I also found a Teach Yourself… book on writing science fiction and fantasy in my Kindle library, so I started to read it. This is one of the best books in this series, I think, even though I don’t write a lot of either. It makes me think I can and the author promises that by the end of the book we might have half a dozen completed stories.

So I started a new notebook and did one of the exercises, which turned out to be the first complete short story, or flash fiction. I wrote 150 words in 5 minutes, but I think I’d also like to carry on with it. I did that before, with another exercise from one of these books, and it sat and percolated for many months. Then it became The Most Scariest Night of the Year, which also became my first attempt at a horror story.

When the dog went out for his last visit to the garden for the night, there was a hedgehog sat at the bottom of the bird table. It was only a baby so it was slow to roll into a ball. Rufus carefully went up to it and sniffed at it, but as soon as I said to leave it, he did and came back in. I then spent the next five or ten minutes giving the little thing mealworms. At first it just sat on them. But when I went in, it started to munch.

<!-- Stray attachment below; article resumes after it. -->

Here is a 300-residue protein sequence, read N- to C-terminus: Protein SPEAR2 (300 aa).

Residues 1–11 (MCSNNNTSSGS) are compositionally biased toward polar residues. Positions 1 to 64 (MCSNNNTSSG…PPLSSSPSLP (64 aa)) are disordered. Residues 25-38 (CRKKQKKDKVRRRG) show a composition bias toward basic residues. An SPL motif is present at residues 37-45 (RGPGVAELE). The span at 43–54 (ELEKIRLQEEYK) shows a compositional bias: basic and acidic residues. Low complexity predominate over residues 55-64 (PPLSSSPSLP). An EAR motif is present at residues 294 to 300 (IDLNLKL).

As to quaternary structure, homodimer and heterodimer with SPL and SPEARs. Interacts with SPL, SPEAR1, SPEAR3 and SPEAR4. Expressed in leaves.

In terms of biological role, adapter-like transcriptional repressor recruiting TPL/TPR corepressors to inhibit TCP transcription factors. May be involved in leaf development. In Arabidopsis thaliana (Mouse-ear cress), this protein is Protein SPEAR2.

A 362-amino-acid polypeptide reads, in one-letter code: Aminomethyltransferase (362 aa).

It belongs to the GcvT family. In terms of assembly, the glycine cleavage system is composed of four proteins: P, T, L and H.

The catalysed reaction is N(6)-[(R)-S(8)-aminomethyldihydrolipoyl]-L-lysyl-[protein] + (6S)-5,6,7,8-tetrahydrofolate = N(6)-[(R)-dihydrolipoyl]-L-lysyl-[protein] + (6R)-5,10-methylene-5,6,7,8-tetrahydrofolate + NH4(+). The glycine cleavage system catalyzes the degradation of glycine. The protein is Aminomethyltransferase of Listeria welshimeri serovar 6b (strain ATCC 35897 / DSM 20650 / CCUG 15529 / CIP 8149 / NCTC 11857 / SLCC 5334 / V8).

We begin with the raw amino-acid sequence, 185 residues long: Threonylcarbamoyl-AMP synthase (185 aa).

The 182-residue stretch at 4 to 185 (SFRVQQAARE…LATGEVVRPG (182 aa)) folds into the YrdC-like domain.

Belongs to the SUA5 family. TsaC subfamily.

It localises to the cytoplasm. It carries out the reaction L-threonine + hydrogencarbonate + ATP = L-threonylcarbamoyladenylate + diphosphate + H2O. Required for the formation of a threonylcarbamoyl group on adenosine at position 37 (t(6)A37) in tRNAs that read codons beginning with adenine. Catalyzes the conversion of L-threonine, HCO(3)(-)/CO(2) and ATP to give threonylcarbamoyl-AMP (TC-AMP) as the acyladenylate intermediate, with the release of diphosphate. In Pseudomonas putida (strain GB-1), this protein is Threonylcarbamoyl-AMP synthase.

The vet rang this morning to let us know that Rufus doesn’t have cushings but that he’s still worried about the dog’s liver. The ultrasound guy (or gal) would be in the surgery next Friday and he’d (the vet) like to have a look at the dog’s belly if he can. Unfortunately, we’re already both tied up next Friday and the vet doesn’t know when the ultrasound person will be there again. So we’re going to start off with a different liver medication and see how he goes.

If we’re worried, or if his liver still continues to elevate (or whatever it is it does), then we’ll find out when the ultrasound person will be there again and make the decision then. Rufus doesn’t have to be knocked out for this, he just has to have his belly shaved. But it means an early finish today to go and collect his medication. I’ll do a meal plan and shopping list too and we’ll do the shopping while we’re out.

The poet is back from his business trip today and we don’t have anything planned for the weekend. After getting stuck on the M25 for three hours, though, and taking another three hours to get home, he understandably doesn’t want to do anything at the weekend either. That’s why we want to get the shopping out of the way today to free us up to do whatever we want, or don’t want.

Have a great weekend!

4 thoughts on “Friday 17 November 2023: Another day off!

  1. Hi Diane, I follow hedgehog rescues and young ones out on their own, may need to go to a rescue to be looked after over winter. They need to be over 650g to survive hibernation. Might be worth checking out hedgehog rescues near you in case you see it again x

    1. We’ll keep an eye on it, thanks for the warning! We think the family live in our garden, probably under the shed. It was late at night and it knew to scurry and hide behind the flowerpot, and it polished off all of the mealworms. (Apparently, they go into a trance when they eat mealworms!) We’ve not seen it since, but we have seen the field mouse! 🙂 x